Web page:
The Structure of Antibody
The world of antibodies is fascinating. There are billions of them in our bodies, ready to attack any foreign substance that might harm us. They are essential to our health. But how do these strange proteins that can identify, capture, and kill other proteins look in terms of their structure? Let’s find out about the structure of antibody along with its various types.
Structure of antibody
Antibodies are the key protein molecules that allow the human immune system to identify and destroy harmful foreign invaders such as bacteria and viruses.
To begin with, all antibodies are composed of four polypeptide chains, two of which are identical light chains and the other two are identical heavy chains. The light and heavy chains are bound together by disulfide bonds as well as by non-covalent interactions.
Antigen Binding Site
The antibody molecule forms a Y shape with two identical antigen-binding regions at the tips of the Y. These tips of arms are highly variable in sequence. Therefore, antigen binding sites vary greatly among antibodies.
Another key point is that the antigen binding site is the region through which an antibody molecule recognizes and forms weak bonds with a specific part of the antigen, known as the epitope.
Fragments of the Antibody molecule
Antibodies can be divided into two fragments which contributes to the antigen binding. These regions are known as Fab fragments. Fab stands for Fragment antigen binding. These correspond to the two identical arms of the antibody molecule, which contain the complete light chains.
The other fragment does not contribute to antigen binding. Although, it was observed to be readily crystallizable. Hence it was named as the Fc fragment, standing for Fragment crystallizable. This fragment is the part of the antibody molecule that interacts with effector molecules and cells.
Regions of Antibody Molecule
An antibody molecule is composed of two regions namely, a constant region and a variable region. The difference between the two regions lies in their amino acid sequence.
Constant regions (C) are composed of the same amino acid sequence within a particular class of antibody such as IgG, IgE.. etc. The tail of the antibody molecule is made up entirely of constant regions of heavy chains.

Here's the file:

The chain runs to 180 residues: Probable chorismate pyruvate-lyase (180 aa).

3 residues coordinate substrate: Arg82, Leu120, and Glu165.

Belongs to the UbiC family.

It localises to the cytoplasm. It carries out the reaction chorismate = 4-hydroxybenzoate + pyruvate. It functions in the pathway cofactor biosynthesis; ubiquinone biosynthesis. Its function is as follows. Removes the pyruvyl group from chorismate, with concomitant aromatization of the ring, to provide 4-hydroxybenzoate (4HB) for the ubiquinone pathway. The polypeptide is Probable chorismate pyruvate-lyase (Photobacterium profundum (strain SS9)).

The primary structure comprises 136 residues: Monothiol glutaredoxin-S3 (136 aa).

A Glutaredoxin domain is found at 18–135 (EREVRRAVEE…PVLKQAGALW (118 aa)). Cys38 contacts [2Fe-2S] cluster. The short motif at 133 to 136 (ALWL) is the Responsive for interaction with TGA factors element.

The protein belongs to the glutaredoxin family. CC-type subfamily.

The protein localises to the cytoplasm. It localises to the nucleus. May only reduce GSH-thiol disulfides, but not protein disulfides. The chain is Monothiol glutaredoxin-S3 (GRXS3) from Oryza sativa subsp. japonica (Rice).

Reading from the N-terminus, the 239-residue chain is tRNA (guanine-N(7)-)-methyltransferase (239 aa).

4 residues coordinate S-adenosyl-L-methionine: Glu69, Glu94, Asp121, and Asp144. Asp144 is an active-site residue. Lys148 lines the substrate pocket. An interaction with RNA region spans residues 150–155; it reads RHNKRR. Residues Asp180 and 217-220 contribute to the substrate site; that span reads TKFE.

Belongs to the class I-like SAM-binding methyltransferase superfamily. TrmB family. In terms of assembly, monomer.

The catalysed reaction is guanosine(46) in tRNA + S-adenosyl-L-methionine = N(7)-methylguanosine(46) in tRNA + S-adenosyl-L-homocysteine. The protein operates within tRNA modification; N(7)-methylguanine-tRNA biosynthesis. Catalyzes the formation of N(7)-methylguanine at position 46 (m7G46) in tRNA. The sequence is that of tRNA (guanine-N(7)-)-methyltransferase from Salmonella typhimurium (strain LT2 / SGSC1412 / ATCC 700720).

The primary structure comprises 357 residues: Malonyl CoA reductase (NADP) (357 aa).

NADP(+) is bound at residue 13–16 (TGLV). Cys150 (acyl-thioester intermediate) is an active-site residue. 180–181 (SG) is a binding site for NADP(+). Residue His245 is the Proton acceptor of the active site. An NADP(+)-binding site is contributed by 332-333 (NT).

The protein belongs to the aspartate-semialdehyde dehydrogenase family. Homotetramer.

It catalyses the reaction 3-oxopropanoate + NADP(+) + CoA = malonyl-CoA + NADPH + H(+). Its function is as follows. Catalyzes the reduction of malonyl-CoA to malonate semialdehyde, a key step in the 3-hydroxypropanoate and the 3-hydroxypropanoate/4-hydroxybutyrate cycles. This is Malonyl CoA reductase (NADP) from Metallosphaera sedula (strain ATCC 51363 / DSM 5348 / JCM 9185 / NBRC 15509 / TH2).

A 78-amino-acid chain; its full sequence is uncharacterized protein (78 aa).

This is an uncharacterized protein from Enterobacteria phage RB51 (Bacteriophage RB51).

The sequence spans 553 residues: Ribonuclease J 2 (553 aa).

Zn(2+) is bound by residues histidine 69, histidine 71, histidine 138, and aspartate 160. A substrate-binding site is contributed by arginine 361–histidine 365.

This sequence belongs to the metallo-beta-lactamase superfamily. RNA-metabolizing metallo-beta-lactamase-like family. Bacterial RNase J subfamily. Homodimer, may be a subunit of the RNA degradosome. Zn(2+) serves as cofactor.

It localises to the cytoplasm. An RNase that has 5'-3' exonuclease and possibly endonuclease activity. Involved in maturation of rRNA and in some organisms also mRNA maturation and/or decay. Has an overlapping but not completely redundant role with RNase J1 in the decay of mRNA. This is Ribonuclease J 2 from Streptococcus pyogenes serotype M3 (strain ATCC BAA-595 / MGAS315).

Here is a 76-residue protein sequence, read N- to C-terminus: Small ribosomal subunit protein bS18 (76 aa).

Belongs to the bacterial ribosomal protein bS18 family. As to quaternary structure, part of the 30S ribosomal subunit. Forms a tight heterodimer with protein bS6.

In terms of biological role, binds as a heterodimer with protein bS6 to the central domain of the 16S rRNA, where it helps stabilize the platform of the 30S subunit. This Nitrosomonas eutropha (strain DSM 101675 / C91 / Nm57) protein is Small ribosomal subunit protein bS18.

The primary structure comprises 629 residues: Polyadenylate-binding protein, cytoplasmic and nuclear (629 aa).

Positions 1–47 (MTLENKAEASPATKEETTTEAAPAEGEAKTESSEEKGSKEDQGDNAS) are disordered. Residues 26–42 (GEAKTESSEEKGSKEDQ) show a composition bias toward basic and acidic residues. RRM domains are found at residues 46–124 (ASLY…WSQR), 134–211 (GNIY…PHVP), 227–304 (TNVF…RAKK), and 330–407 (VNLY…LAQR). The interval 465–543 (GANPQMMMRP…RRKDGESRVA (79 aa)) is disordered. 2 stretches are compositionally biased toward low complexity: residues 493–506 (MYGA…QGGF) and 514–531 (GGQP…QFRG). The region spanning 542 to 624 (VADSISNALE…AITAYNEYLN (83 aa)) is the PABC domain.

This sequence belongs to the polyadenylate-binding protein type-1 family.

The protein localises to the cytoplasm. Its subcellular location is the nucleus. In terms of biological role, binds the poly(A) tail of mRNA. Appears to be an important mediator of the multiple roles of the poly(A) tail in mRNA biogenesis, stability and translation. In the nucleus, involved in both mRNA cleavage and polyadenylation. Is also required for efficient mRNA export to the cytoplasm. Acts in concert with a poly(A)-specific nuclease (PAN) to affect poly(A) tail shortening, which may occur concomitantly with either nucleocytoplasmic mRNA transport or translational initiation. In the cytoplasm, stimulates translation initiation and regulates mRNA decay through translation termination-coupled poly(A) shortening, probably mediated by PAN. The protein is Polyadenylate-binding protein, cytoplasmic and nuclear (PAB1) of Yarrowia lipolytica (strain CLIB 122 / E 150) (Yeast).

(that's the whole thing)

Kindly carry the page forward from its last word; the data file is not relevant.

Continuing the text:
Whereas the amino acid sequences of the Variable region (V) vary greatly from antibody to antibody. It is these variable regions that give rise to the peculiar shape of the antigen binding site.
Hinge Region of Antibody
The Hinge region is particularly located between the chain’s CH1 and CH2 regions. It is a short stretch of amino acids on the heavy chain which provides the molecule with flexibility. This improves the antigen binding efficiency of the antibody specifically.
Domains of Antibody Molecule
The folding of constant and variable regions in an antibody molecule result in the formation of structural units known as domains. Each light chain consists of one variable domain (VL) and one constant domain (CL). Moreover, each heavy chain has one variable domain (VH) and three or four constant domains (CH1, CH2, CH3, CH4).
The Fab fragment consist of two variable and two constant domains, with the two variable domains making up the variable fragment (Fv), which provides the antigen specificity of the antibody with the constant domains acting as a structural framework.
Complementarity Determining Regions
Complementarity determining regions (CDRs) are hypervariable loops present in each variable domain. They are evenly distributed between four less variable framework (FR) regions. They provide a specific antigen recognition site on the surface of the antibody. Also, their hypervariability enables antibodies to recognize vast number of antigens.
To summarize, our body’s first line of defence against foreign invaders which helps identify, capture, and neutralize pathogens such as bacteria, viruses, and toxins, are nothing but complex protein molecules. Antibodies are one of the most important classes of biological molecules which have helped living organisms survive over millions of years. Thus, they are used in many areas of science, such as medicine and biotechnology, to help detect, identify, and track specific molecules or biological substances. Hope this article was useful for understanding the structure of antibody.
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